I couldn't let this one go past, Matt [Smile] . Destiny is often a theme in science fiction, only it typically uses different ways to deal with it. Star Wars certainly deals with it in a fantasy-like manner. But take, for example, The Fifth Head of Cerberus, which considers destiny from the point of view of making all the same decisions again, due to the similarity of makeup and experience. Or The Cold Equations, which sets out destiny in terms of, once a decision has been acted on, there is no way to prevent the outcome, despite the MC and others attempting to thwart it. Or even Foundation, where destiny is not an individual thing, but something that can be analysed for large populations.
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MattLeo
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quote:
Originally posted by extrinsic:
extrinsic would say any artfully-crafted story is rigidly mimetic, in imitation mode rather than recital modes diegesis and exigesis.

I would venture that the line between "mimesis" ("showing") and "diagesis" ("telling") is not quite as clear-cut as you seem to be suggesting. When an author uses symbolism he is showing on one level while at the same tme telling on another. In William Blake's "The Sick Rose", the worm that "Has found out they bed/Of crimson joy/And his dark secret love/Does thy life destroy" isn't taken by anyone to be a insect larva, although clearly that is what Blake is describing.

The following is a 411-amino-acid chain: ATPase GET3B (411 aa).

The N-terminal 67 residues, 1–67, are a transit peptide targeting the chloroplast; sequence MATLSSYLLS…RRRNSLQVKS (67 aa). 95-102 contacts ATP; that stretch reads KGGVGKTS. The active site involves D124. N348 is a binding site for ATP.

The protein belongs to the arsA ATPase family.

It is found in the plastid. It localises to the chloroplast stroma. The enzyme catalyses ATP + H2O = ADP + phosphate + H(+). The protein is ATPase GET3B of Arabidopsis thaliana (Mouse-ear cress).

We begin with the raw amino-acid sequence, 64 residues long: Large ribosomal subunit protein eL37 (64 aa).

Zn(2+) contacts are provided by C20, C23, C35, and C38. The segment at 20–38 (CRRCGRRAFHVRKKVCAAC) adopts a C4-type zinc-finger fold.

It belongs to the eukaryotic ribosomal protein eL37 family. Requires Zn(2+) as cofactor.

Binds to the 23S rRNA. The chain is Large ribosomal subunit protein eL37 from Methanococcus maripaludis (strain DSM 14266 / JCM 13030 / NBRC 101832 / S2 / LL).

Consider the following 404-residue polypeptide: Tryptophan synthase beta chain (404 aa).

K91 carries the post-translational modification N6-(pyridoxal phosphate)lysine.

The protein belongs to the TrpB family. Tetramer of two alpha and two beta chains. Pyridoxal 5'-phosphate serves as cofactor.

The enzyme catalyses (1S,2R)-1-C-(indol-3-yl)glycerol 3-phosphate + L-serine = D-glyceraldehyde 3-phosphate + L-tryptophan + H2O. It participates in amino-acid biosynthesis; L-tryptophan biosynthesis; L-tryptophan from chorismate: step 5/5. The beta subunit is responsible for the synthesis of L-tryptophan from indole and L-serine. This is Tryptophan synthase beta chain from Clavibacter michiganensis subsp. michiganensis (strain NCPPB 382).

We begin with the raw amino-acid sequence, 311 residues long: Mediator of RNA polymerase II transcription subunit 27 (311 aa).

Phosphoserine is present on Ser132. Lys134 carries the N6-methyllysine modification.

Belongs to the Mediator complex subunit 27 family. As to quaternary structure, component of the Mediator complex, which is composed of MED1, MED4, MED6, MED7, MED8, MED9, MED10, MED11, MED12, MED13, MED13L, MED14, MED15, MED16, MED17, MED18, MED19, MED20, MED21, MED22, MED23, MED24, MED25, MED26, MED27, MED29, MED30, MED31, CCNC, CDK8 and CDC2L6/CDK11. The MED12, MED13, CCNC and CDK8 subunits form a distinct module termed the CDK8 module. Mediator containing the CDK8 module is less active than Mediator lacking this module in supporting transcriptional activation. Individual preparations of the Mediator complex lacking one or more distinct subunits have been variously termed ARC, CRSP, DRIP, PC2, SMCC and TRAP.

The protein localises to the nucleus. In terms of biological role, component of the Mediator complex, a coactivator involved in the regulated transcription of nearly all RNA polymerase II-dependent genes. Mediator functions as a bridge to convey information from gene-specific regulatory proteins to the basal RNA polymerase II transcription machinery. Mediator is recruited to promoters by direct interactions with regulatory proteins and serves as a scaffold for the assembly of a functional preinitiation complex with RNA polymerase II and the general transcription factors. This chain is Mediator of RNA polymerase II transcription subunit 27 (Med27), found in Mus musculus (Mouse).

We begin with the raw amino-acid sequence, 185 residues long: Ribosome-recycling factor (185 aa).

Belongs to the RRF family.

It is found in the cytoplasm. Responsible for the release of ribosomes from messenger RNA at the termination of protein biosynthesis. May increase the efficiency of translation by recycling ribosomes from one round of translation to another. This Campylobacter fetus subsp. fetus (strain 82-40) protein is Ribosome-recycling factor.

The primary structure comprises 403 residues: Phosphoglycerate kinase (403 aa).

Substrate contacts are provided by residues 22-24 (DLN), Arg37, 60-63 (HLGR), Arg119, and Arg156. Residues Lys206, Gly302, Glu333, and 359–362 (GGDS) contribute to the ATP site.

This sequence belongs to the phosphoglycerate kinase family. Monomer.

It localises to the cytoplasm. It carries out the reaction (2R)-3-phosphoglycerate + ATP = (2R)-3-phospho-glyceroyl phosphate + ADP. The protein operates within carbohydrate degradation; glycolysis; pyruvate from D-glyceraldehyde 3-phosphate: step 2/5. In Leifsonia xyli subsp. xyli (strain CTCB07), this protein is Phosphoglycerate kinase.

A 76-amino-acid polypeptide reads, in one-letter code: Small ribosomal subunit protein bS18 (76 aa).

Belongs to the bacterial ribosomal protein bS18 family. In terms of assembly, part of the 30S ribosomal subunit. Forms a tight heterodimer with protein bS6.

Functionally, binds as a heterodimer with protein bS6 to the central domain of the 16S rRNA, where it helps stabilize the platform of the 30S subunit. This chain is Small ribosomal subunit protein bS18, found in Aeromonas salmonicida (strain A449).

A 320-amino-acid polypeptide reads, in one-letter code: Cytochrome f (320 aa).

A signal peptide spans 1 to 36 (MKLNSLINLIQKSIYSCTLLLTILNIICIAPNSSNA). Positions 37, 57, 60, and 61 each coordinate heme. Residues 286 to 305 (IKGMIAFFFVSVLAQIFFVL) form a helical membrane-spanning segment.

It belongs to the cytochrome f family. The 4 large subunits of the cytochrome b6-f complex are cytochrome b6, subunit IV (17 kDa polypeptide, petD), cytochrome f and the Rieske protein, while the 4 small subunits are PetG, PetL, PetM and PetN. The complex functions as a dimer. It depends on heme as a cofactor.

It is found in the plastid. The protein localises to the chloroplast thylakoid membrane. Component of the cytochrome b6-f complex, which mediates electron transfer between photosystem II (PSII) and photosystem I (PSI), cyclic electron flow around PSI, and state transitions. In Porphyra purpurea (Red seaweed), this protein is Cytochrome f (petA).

If I might suggest yet another confusing coinage, I'd say that poetry speaks in a different "mimetic register" than strictly realistic fiction does. Classic science fiction is close to strictly realistic fiction, and fantasy is somewhere between science fiction in poetry. The action of fantasy is still predominantly literal but with a symbolic component as well. Tolkien's ring is supposed to be taken as a physical object in the LotR universe, but at the same time is also supposed to be taken as something more than *just* a piece of Elven technology. It is something akin to Original Sin.